Three years ago, 49 people died of Ebola in the Democratic Republic of Congo—and in the unrelated outbreak that devastated West Africa between 2014 and 2016, over 11,000 deaths were recorded. So it’s no wonder that news of Ebola’s return to Congo set off alarm bells for health officials, who are now watching to make sure an outbreak does not become an epidemic.
But now, reports NPR’s Michaeleen Doucleff, there’s a new tool available in the fight against the deadly virus: the Ebola vaccie. And the Democratic Republic of Congo has agreed to use it.
The highly effective vaccine, rVSV-ZEBOV, was recently tested in Guinea. When the trial started in 2015, outbreaks of the virus were still happening in the region. According to the World Health Organization, the 5,837 people who were vaccinated did not contract Ebola, while people in the same area who did not receive it did. Ira Longini, a biostatistician who helped test the vaccine, tells Doucleff that while the efficacy was 100 percent during the trial, the vaccine is likely between 70 and 100 percent effective.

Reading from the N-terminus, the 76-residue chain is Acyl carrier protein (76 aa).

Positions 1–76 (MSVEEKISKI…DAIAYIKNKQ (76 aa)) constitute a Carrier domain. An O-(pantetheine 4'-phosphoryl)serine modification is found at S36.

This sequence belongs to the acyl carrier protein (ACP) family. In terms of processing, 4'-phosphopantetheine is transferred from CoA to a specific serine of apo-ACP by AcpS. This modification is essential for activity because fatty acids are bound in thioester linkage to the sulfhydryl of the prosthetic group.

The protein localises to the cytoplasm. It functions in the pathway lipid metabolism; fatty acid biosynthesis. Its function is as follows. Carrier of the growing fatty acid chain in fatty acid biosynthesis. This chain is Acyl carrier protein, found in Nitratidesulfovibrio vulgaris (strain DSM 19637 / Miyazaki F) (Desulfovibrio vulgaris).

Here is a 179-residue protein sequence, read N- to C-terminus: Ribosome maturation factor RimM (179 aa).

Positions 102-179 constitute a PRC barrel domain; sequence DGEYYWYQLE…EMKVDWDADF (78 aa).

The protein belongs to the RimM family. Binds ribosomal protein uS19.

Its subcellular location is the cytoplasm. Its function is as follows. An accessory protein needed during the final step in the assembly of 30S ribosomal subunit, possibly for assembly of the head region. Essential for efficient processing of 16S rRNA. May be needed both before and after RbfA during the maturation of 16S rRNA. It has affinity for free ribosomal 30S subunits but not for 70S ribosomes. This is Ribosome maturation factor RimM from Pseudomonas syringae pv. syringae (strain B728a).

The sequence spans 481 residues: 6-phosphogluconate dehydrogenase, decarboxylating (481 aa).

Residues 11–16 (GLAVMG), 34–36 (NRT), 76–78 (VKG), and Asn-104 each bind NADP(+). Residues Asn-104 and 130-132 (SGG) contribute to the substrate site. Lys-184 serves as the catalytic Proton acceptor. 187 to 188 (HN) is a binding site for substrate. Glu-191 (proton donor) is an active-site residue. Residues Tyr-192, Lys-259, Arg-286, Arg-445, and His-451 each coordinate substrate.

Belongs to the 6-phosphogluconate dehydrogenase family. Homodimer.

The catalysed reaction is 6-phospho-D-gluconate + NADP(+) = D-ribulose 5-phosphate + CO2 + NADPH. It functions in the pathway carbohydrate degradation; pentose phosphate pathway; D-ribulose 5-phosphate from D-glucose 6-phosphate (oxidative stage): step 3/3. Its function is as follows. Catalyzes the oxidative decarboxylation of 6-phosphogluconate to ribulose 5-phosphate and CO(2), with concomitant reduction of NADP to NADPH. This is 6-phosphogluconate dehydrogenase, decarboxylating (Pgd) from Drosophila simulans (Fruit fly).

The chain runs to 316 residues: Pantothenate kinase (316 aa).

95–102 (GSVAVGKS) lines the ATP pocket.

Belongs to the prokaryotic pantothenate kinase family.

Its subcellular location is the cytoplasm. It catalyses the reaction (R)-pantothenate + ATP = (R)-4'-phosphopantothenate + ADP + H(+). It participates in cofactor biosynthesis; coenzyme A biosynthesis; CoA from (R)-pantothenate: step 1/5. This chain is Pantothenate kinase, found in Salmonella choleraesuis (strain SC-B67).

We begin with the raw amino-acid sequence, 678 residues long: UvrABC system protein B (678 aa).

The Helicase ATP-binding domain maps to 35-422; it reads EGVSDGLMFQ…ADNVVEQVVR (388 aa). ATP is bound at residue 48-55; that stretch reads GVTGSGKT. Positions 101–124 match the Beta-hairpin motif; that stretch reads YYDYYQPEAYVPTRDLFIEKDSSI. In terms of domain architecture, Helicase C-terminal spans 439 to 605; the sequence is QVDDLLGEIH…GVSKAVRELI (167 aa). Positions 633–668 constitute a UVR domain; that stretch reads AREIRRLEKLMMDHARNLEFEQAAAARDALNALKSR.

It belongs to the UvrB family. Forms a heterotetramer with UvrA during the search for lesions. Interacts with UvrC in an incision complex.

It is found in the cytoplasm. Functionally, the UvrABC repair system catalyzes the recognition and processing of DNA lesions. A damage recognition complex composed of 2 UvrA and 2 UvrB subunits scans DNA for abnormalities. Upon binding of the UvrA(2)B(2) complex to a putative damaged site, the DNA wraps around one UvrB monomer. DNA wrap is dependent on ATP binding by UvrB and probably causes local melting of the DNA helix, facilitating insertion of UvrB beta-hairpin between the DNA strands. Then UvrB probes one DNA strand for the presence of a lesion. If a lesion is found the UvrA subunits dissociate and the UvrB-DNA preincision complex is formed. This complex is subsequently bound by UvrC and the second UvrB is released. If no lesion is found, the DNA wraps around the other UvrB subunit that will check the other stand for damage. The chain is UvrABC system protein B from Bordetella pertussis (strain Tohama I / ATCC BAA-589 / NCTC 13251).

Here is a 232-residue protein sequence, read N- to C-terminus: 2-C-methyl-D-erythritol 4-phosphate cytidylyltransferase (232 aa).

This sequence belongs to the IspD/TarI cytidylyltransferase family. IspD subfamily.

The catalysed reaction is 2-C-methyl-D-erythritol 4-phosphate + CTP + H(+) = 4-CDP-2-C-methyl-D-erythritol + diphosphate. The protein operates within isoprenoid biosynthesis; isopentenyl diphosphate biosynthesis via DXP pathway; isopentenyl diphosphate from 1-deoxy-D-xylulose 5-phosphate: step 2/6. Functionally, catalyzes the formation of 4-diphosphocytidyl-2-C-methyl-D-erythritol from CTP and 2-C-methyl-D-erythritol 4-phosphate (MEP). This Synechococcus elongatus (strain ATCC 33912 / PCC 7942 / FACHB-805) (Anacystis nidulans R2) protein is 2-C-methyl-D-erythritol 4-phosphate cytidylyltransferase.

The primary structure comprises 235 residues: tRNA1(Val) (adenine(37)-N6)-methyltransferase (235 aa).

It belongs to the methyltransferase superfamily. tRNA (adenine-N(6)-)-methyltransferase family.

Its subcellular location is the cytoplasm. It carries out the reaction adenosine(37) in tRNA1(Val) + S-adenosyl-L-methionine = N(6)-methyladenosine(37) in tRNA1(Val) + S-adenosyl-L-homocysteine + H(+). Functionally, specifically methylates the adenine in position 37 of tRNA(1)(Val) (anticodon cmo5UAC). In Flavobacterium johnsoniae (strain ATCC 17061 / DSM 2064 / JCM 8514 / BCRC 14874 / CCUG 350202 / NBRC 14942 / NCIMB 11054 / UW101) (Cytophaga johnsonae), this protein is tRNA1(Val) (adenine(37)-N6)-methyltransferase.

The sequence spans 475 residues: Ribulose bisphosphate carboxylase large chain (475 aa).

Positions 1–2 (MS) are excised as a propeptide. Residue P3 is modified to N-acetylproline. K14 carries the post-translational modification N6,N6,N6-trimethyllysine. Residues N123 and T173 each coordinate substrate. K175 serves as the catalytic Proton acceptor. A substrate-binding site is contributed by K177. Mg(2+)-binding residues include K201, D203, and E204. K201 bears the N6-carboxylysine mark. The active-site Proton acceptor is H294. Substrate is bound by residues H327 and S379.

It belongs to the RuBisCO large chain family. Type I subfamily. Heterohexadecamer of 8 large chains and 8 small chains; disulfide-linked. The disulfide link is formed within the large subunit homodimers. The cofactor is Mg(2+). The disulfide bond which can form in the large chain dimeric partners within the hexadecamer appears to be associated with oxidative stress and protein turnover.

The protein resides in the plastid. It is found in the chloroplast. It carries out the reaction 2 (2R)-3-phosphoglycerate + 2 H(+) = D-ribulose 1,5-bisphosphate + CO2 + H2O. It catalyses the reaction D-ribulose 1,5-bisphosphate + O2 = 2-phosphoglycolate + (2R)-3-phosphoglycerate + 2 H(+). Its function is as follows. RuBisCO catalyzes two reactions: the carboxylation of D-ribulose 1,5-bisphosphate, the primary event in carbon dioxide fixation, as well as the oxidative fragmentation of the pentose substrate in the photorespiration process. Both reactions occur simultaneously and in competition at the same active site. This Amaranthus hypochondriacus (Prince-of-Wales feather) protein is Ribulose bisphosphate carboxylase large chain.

As Smithsonian.com reported earlier this month, Ebola returned to the Democratic Republic of Congo in late April when a group of people in a remote area were stricken with hemorrhagic fever. According to the most recent World Health Organization update, there have been a total of two confirmed, three probable and 12 suspected cases thus far.
Gavi, the Vaccine Alliance, a public-private global health partnership that focuses on immunizations in poor countries, committed to purchasing the vaccine before it was licensed, Nature’s Erika Check Hayden reported last year. Merck, the vaccine’s manufacturer, provided a stockpile of 300,000 doses of the vaccine.
Saving all of those vaccines for a rainy day seems to have worked: Now, the vaccine is available for use where it’s needed. However, the vaccine is still technically experimental and, Reuters reports, will only be used if someone outside the known chain of transmission is identified as having Ebola.
The known cases occurred in an extremely remote, forested area and it’s still unclear if the logistics of organizing a vaccination campaign and transporting the precious immunizations will be possible. Still, the existence of the vaccine and the willingness to deploy it if necessary is a relief—until the vaccine was developed, the only way to fight the disease was to isolate people from those infected with Ebola.